Wiffle to the People—Right On

I’m composing this week’s column in a bit of a daze because I just returned from my annual pilgrimage to Fight Club.

What is Fight Club, you ask? Well, I can’t tell you that, because the first rule is that you don’t talk about Fight Club. But I can tell you what it’s not: It’s not a half-brilliant, half-moronic movie with Brad Pitt and Ed Norton. It’s not a cult, a gang, or a club. It’s not a drum circle. It’s not the Bohemian Grove (although there are bohemians and there is a grove). It’s not organized crime or organized religion (though it is organized—and very well—by a certain local businessman). And’s it certainly not just an excuse to drink, smoke, and eat meat for a couple days. No, Fight Club isn’t easily understood, but I can tell you one thing: Every man who walks away from Fight Club thinks of himself as the winner.

But enough about that. I’m here today to honor one of America’s great underappreciated games. I’m talking about a game that is played in backyards and corner parks across the USA, a game of the people, a game that is the humble cousin of our national pastime. The game I’m talking about is wiffle ball. I came under fire in some quarters for ragging on baseball in my last column, so I would now like to sing the praises of this scaled-down, user-friendly version.

Baseball is, to be truthful, a fun game to play, but it’s awfully hard, in more ways than one. First off, it’s hard to get organized, because you need 18 players and a nice grass field. And of course the ball itself is hard and travels at a high rate of speed, so you need a lot of protective equipment like gloves (expensive), helmets (unwieldy), and possibly cups (uncomfortable). And finally the game is just plain hard—you know, difficult—and filled with opportunities to make game-changing mistakes that will not be soon forgotten by one’s teammates (at least one local columnist has a tragic high-school baseball experience of which he still will not speak). So not many people actually play it.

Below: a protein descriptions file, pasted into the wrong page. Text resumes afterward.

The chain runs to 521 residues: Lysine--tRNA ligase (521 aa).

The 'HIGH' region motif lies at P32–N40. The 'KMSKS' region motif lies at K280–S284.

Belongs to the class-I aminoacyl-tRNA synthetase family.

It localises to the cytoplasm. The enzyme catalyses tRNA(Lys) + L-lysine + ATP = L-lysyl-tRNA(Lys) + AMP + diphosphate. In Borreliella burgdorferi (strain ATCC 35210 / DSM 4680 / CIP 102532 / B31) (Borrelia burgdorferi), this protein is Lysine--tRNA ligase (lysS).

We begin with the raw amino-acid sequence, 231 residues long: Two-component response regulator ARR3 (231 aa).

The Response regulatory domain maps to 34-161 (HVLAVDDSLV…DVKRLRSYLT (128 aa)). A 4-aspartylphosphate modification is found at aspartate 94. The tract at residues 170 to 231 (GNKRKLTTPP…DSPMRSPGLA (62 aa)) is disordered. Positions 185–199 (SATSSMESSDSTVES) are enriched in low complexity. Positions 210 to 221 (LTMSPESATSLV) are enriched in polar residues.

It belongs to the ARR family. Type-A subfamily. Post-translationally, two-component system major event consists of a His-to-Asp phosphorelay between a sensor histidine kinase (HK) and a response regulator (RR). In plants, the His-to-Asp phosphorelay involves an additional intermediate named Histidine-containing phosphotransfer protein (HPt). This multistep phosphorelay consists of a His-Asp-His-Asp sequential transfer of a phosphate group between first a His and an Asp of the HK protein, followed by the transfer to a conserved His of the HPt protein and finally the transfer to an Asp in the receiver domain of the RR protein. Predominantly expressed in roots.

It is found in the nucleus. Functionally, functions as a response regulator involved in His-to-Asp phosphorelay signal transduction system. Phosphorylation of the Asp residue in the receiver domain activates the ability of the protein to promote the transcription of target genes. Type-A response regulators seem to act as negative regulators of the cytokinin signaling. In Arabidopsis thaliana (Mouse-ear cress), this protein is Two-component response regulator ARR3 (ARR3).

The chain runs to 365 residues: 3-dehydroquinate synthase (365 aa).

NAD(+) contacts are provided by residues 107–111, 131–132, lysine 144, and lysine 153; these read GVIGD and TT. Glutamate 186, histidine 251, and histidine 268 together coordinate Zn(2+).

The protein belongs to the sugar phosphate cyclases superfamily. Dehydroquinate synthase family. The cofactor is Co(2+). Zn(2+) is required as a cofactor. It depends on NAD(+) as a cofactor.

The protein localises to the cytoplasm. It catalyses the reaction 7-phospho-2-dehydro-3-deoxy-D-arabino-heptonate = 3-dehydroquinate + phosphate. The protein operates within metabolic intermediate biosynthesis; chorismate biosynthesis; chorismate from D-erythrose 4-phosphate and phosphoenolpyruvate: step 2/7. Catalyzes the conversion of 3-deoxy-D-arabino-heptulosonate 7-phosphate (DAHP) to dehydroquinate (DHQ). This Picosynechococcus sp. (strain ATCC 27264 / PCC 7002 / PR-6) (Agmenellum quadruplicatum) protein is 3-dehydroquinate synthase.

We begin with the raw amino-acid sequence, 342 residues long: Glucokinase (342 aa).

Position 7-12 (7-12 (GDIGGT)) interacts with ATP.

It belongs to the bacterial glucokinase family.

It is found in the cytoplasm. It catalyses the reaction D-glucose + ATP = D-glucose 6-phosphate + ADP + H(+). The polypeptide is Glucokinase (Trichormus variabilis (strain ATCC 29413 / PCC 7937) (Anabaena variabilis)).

In wiffle ball, on the other hand, the only equipment you need is the ball, the bat, a little three-dimensional space, and some number of human beings. You can set up the field however you like. You can pick and choose which rules to use. You can take out your aggressions by hitting people with the ball. You can use “ghost runners” to occupy bases. You can swagger, spit, style, and profile just like you would in a “real” baseball game. You can play with a beer in one hand, if that’s something you enjoy doing. And you can participate whether you’re young, middle-aged, over the hill, out-of-shape, or just plain uncoordinated. This makes it an excellent choice for picnics, camping trips, and other family-style activities.

And best of all, because the name of the game is “wiffle ball,” you can’t take it too seriously. Nobody’s life is going to be ruined by a mistake they made in wiffle ball.

So when baseball goes away later this summer in yet another dispute over owners’ megaprofits versus players’ enormous salaries, let’s all play wiffle ball instead. In the immortal words of Allen Toussaint, it will make this land a better land than the world in which we live.

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